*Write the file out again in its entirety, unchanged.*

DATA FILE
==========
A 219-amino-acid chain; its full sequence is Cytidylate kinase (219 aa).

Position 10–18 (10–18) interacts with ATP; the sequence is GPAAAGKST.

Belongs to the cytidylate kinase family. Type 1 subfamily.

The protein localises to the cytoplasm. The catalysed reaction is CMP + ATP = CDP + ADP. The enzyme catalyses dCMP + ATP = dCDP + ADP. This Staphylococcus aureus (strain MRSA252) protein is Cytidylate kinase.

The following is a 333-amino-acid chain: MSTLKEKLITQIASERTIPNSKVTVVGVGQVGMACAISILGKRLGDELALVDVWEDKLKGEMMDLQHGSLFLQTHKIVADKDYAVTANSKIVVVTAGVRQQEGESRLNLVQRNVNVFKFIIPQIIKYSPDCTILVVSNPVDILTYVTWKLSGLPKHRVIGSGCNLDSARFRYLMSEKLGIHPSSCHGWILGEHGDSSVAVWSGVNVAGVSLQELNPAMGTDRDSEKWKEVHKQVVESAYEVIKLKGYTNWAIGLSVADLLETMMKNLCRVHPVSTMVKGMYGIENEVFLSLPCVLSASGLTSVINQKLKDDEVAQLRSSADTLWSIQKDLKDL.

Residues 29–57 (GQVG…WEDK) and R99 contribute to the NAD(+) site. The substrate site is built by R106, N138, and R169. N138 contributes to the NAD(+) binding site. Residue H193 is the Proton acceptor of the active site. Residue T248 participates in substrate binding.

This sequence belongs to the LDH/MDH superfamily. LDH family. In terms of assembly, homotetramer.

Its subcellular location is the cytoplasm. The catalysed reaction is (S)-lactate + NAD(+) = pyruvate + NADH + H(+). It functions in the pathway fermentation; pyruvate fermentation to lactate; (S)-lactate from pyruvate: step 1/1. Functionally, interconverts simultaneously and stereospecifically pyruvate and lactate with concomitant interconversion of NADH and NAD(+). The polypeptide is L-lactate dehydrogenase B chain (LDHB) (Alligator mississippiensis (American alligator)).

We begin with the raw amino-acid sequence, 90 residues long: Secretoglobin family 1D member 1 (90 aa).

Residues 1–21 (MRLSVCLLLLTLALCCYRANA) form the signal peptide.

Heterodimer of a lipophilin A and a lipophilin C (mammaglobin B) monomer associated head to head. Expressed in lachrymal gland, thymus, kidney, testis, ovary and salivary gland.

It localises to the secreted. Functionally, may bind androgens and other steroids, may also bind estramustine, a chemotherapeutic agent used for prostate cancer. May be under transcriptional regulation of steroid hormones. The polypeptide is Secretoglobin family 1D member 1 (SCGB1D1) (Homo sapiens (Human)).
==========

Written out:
A 219-amino-acid chain; its full sequence is Cytidylate kinase (219 aa).

Position 10–18 (10–18) interacts with ATP; the sequence is GPAAAGKST.

Belongs to the cytidylate kinase family. Type 1 subfamily.

The protein localises to the cytoplasm. The catalysed reaction is CMP + ATP = CDP + ADP. The enzyme catalyses dCMP + ATP = dCDP + ADP. This Staphylococcus aureus (strain MRSA252) protein is Cytidylate kinase.

The following is a 333-amino-acid chain: MSTLKEKLITQIASERTIPNSKVTVVGVGQVGMACAISILGKRLGDELALVDVWEDKLKGEMMDLQHGSLFLQTHKIVADKDYAVTANSKIVVVTAGVRQQEGESRLNLVQRNVNVFKFIIPQIIKYSPDCTILVVSNPVDILTYVTWKLSGLPKHRVIGSGCNLDSARFRYLMSEKLGIHPSSCHGWILGEHGDSSVAVWSGVNVAGVSLQELNPAMGTDRDSEKWKEVHKQVVESAYEVIKLKGYTNWAIGLSVADLLETMMKNLCRVHPVSTMVKGMYGIENEVFLSLPCVLSASGLTSVINQKLKDDEVAQLRSSADTLWSIQKDLKDL.

Residues 29–57 (GQVG…WEDK) and R99 contribute to the NAD(+) site. The substrate site is built by R106, N138, and R169. N138 contributes to the NAD(+) binding site. Residue H193 is the Proton acceptor of the active site. Residue T248 participates in substrate binding.

This sequence belongs to the LDH/MDH superfamily. LDH family. In terms of assembly, homotetramer.

Its subcellular location is the cytoplasm. The catalysed reaction is (S)-lactate + NAD(+) = pyruvate + NADH + H(+). It functions in the pathway fermentation; pyruvate fermentation to lactate; (S)-lactate from pyruvate: step 1/1. Functionally, interconverts simultaneously and stereospecifically pyruvate and lactate with concomitant interconversion of NADH and NAD(+). The polypeptide is L-lactate dehydrogenase B chain (LDHB) (Alligator mississippiensis (American alligator)).

We begin with the raw amino-acid sequence, 90 residues long: Secretoglobin family 1D member 1 (90 aa).

Residues 1–21 (MRLSVCLLLLTLALCCYRANA) form the signal peptide.

Heterodimer of a lipophilin A and a lipophilin C (mammaglobin B) monomer associated head to head. Expressed in lachrymal gland, thymus, kidney, testis, ovary and salivary gland.

It localises to the secreted. Functionally, may bind androgens and other steroids, may also bind estramustine, a chemotherapeutic agent used for prostate cancer. May be under transcriptional regulation of steroid hormones. The polypeptide is Secretoglobin family 1D member 1 (SCGB1D1) (Homo sapiens (Human)).